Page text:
Photo: Efecto Cocuyo, retrieved.

“Cooperate, gather for the picture. It’s like you’re all in a costume,” yells a guy from a truck in front of the Teresa Carreño Theater; it definitely sounded like scolding.  It’s 11:00 a.m., a small group congregates in the small square, right under the sun, the rest hide in the shadow.

“There are no banners or chants, everything feels like a transaction.”

There are no banners or chants, everything feels like a transaction. No big smiles or loud music, no one dances in comparison to previous chavista demonstrations. For each “brigade,” there’s one person with a list asking for signatures. At least seven red buses are parked across from the theater, right in front of the Alba Hotel, once the Hilton, expropriated by the government in 2010.

The trucker keeps yelling in the distance, I come closer and see him wearing an insanely thick golden chain around his neck. He’s fully in red and screaming with euphoria, he doesn’t seem aware of the microphone right in front of him. The emotion isn’t shared by his public.

There’s not a soul in the gangway between the hotel and the theater. A man in his thirties decides to take a picture with the theater as background, and is then followed by ten others. I offer to take the picture for them and ask if they’re from around here, if they live nearby. “We’re from Catia,” a woman replies. Since that’s not exactly next door, I inquire about the travel, she says they came with the buses, closing with “VIVA MADURO.

Nearby, in front of Venezuela’s revenue service (SENIAT), there’s another meeting point. People are scattered around the street, signing the list of attendance. I take a couple of pictures and talk to a thirty-something. Her name is Sonia, she won’t give a last name. After breaking the ice, I ask where she lives, “La Guaira,” she says, tired. “I’ve been here for hours.”

She came in a bus, “like the rest.” I ask three other passers-by, and the answer is the same.

“People are scattered around the street, signing the list of attendance.”

“No pictures allowed.”

It’s past 11.30 a.m., and the Fuerzas Armadas Ave. feels closer to the sun than the rest of the Earth. I visualize a huge line, at least two blocks, of people queuing, possibly the biggest crowd I’ll see today.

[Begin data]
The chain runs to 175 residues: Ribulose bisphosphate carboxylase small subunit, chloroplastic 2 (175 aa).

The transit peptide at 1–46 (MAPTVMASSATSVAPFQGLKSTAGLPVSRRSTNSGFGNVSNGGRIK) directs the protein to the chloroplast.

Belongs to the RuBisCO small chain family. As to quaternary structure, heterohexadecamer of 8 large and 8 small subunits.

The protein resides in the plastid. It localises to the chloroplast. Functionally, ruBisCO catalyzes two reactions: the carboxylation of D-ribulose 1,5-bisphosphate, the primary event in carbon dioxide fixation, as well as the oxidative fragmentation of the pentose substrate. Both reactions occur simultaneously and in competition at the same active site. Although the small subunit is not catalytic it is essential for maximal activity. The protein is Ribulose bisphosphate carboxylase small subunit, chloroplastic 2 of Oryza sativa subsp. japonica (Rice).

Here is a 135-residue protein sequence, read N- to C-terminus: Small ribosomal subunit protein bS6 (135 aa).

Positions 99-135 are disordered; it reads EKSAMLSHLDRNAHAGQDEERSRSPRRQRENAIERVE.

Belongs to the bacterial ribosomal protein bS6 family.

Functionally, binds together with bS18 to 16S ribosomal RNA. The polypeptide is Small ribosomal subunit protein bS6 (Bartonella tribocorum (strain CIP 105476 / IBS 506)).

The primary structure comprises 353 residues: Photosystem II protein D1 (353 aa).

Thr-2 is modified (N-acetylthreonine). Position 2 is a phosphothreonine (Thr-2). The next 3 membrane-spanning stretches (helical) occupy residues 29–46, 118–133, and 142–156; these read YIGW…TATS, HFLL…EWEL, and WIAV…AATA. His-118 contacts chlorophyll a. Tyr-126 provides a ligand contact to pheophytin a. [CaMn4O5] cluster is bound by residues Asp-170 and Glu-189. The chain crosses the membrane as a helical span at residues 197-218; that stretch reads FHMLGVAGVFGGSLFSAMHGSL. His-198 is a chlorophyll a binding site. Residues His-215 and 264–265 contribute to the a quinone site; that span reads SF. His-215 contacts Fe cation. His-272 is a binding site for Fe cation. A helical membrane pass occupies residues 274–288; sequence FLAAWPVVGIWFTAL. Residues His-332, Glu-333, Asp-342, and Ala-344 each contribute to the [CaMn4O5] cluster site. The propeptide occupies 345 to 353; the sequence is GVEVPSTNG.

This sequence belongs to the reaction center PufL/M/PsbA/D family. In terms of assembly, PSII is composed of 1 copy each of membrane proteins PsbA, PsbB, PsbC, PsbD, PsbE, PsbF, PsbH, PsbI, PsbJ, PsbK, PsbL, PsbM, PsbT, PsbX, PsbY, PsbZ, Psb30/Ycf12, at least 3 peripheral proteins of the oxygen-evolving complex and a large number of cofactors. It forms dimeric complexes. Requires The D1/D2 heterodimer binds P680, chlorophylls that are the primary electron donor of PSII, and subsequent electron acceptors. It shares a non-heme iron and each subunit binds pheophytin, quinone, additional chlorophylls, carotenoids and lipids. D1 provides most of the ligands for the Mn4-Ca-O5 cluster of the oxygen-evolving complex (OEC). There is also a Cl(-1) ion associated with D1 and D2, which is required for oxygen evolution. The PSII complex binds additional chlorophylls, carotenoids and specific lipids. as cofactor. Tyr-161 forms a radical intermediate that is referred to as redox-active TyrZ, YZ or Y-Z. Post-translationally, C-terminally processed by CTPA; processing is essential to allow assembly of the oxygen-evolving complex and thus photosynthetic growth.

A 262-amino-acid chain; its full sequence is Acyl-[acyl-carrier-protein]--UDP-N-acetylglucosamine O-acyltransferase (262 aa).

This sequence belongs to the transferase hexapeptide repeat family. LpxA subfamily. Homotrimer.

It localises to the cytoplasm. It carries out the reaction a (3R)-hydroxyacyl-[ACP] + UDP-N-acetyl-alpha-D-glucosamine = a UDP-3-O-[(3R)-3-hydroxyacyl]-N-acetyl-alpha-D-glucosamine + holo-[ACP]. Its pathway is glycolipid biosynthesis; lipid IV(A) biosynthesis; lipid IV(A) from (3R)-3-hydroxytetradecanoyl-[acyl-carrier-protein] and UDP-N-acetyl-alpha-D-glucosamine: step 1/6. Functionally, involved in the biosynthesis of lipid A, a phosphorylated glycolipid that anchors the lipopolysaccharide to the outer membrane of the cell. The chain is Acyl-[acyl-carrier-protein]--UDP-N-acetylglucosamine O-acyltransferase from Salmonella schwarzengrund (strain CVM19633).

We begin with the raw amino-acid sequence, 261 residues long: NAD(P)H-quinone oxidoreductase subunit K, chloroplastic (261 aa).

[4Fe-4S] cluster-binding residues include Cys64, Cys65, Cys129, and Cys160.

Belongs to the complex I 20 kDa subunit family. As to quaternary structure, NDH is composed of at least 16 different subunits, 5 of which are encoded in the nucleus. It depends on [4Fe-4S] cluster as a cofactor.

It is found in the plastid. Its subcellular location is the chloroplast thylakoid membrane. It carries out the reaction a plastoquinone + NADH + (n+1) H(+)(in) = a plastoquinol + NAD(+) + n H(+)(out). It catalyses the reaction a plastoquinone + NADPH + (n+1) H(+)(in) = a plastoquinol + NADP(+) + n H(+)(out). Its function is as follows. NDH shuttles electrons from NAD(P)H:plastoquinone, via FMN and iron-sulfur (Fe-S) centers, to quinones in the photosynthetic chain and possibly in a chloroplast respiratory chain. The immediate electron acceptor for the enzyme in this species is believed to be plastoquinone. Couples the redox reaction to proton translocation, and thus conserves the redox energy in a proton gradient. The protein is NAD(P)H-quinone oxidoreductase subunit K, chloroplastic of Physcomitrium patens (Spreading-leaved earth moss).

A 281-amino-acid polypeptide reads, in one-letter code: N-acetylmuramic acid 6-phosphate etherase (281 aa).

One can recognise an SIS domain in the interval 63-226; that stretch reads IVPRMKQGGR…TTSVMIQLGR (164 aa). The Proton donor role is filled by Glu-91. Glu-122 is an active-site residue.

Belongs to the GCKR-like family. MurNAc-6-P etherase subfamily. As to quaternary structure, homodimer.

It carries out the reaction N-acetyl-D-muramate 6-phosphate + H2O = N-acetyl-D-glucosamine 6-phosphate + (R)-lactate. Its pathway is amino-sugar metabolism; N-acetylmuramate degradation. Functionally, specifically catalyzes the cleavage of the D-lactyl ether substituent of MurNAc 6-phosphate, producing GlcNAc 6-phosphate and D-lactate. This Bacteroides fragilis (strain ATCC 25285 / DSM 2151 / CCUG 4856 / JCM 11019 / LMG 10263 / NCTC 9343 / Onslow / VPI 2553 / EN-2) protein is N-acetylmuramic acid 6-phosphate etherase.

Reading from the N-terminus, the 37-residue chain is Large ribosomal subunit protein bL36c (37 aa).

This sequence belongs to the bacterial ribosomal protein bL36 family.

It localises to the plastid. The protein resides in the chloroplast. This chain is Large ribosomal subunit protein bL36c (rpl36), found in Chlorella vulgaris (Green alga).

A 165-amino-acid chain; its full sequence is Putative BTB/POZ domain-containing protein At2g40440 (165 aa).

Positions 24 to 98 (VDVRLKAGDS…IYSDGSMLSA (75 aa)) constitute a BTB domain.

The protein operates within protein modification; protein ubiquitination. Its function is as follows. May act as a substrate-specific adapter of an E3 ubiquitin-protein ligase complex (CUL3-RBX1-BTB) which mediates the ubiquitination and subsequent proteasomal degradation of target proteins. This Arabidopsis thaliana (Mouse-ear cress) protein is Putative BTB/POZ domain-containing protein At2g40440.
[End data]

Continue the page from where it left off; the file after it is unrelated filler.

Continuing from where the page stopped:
“What’s the line for?”

“Lunch,” a young man replies.

“I visualize a huge line, at least two blocks, of people queuing, possibly the biggest crowd I’ll see today.”

He must be 25 or 26. He smiles and I plan on chatting with him, when a brown Jeep parks next to us.

The driver gets off and paces to me. He’s not in uniform and is not identified as PNB (Policía Nacional Bolivariana) yet the truck is. He greets me with distrust. I reply with his same words, “Buenos días,” throwing in a smile.

“Who do you work for?” he asks, getting physically closer, until he’s staring at the top of my head. Basic intimidation.

I lie, I tell him I work for a government-owned newspaper, and he asks for my credential.

“I haven’t been given one yet… but you can call my boss and she will confirm my story.”

He stares at me for the longest seconds and suddenly snaps, “NO, no pictures allowed. You can’t be here. Go away.”

I jump back in the motorbike and think about 11 other press workers without this same luck in previous days, even though Maduro blatantly denied their arrest in a recent interview. “In Venezuela, there’s full freedom of speech.”

“They’re shitting themselves,” Luis says. He’s a husband, father of two and active mototaxista. On our way out from the crowd, he confesses how he used to be a part of the government’s motorbike brigades. He says he did it for the benefits, especially the food, quitting after the CLAP brigade coordinator wanted to keep one of his partner’s rations, when said partner didn’t show up one day.

“I just left, they exploded my phone with calls and I told them ‘yes sure, I’ll be there in one hour,’ and never showed up. Those miserable people.”

“People there (in El Valle, where he lives,) used to be one hundred percent red, now even the ratas from the crew want this to be over. We’re tired.”

I ask him if he thinks people in barrios are scared of retaliation.

“Not anymore”, he says. “Now we’re just arrechos.

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